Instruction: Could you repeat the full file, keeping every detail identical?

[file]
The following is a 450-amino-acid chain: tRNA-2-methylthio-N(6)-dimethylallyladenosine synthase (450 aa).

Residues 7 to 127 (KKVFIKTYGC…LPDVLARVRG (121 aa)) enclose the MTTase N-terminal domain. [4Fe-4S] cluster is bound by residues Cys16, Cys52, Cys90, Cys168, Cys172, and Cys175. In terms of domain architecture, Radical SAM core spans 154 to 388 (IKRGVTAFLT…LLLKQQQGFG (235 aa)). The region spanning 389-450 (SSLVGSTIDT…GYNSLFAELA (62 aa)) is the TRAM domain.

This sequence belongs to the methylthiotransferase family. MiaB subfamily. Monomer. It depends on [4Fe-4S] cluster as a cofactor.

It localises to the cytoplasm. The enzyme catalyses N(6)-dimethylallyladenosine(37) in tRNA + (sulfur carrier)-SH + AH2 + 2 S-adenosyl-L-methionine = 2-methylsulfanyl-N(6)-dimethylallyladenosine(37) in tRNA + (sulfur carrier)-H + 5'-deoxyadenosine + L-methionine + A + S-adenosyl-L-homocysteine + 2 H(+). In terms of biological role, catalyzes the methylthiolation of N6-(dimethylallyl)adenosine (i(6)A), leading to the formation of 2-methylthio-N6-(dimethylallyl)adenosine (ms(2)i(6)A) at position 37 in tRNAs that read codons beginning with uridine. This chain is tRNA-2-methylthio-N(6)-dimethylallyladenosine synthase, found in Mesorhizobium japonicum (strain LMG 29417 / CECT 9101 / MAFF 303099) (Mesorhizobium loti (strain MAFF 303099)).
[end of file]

The following is a 450-amino-acid chain: tRNA-2-methylthio-N(6)-dimethylallyladenosine synthase (450 aa).

Residues 7 to 127 (KKVFIKTYGC…LPDVLARVRG (121 aa)) enclose the MTTase N-terminal domain. [4Fe-4S] cluster is bound by residues Cys16, Cys52, Cys90, Cys168, Cys172, and Cys175. In terms of domain architecture, Radical SAM core spans 154 to 388 (IKRGVTAFLT…LLLKQQQGFG (235 aa)). The region spanning 389-450 (SSLVGSTIDT…GYNSLFAELA (62 aa)) is the TRAM domain.

This sequence belongs to the methylthiotransferase family. MiaB subfamily. Monomer. It depends on [4Fe-4S] cluster as a cofactor.

It localises to the cytoplasm. The enzyme catalyses N(6)-dimethylallyladenosine(37) in tRNA + (sulfur carrier)-SH + AH2 + 2 S-adenosyl-L-methionine = 2-methylsulfanyl-N(6)-dimethylallyladenosine(37) in tRNA + (sulfur carrier)-H + 5'-deoxyadenosine + L-methionine + A + S-adenosyl-L-homocysteine + 2 H(+). In terms of biological role, catalyzes the methylthiolation of N6-(dimethylallyl)adenosine (i(6)A), leading to the formation of 2-methylthio-N6-(dimethylallyl)adenosine (ms(2)i(6)A) at position 37 in tRNAs that read codons beginning with uridine. This chain is tRNA-2-methylthio-N(6)-dimethylallyladenosine synthase, found in Mesorhizobium japonicum (strain LMG 29417 / CECT 9101 / MAFF 303099) (Mesorhizobium loti (strain MAFF 303099)).